It all started with something as simple and a casual meal with friends. I had a chance to try out the hotpot restaurants in Taiwan, Hong Kong, and Macau, and then I realized this is something Thailand is lacking. We’ve got premium Japanese omakase dining and top class Yakiniku, so why do we only have hotpot buffets going for 299 THB? What I wanted to do is introduce Thai people a real premium quality hotpot that doesn’t have to just be Japanese Shabu. That’s why we went the other direction with Mrs. Wu and made a Chinese-style hotpot instead. We went all the way with the American Chinatown look, bringing in neon-lit signs, old-school metal shutters, street art, and Old-school hip-hop music that’ll be instantly nostalgic to those who’ve studied in the states before.

© Siam2nite
© Siam2nite
© Siam2nite

Let’s talk about Fillets for a bit. How’s the renovation coming along and what kind changes can we expect?

If you’re in the restaurant industry, then you’d know that things can turn from new to old in a matter of 3-4 years. It’s about time for Fillets to move on from being a super serious place for fine omakase dining to become a more casual spot for everyone to hang out, but still maintaining our top-of-the-line food and services. The omakase zone will be transformed into a really long sushi bar that sits up to 18 people. The main dining room will be fitted with more sofas to accommodate Japanese sake and whiskey nights, making it more of a restaurant and bar.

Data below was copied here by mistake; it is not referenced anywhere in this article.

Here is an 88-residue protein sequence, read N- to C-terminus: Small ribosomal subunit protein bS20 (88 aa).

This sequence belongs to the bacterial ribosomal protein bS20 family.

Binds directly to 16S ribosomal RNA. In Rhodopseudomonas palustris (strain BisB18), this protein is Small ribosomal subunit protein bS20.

© Siam2nite
© Siam2nite
© Siam2nite

As one of the leading chefs of Thailand, what do you feel that is missing from the Thai restaurant scene? What do you think can be improved in this industry?

Honestly, Thailand’s restaurant scene had grown exponentially in the past few years and could be considered one of the fastest I’ve ever seen. Within just 4 years, the dining habits and behavior have changed so much. From a population that knew Japanese food as only salmon sushi to embrace omakase and fine dining with such understanding is truly amazing. The only thing that I feel is still far behind are the local suppliers. For example, Thai fishes are actually up to standard to use in omakase dining, but because fishermen are still using the same old methods in preserving and transporting them, we still have to import our fishes. If fishing boats had cold storage or fishermen knew how to kill fishes like how Japanese people do, local Thai catches would be worth way more than it is today.

What do you do during your free time?

Eat! If I’m not cooking then I’d be eating most of the time. That’s basically what I do!

It’s been a pleasure talking to you, is there anything you’d like to say to Siam2nite readers?

I was actually surprised that I’d be interviewed by Siam2nite because I thought you guys were focused on only nightlife. Thank you for taking interest in the food scene of Thailand and having me today. Mrs. Wu plans to open late into the night so be sure to drop by for an after-hours hotpot meal, drinks, and Old-school hip-hop tunes after our grand opening! There’s also a lot more interesting culinary projects coming up for me, be sure to stay tuned!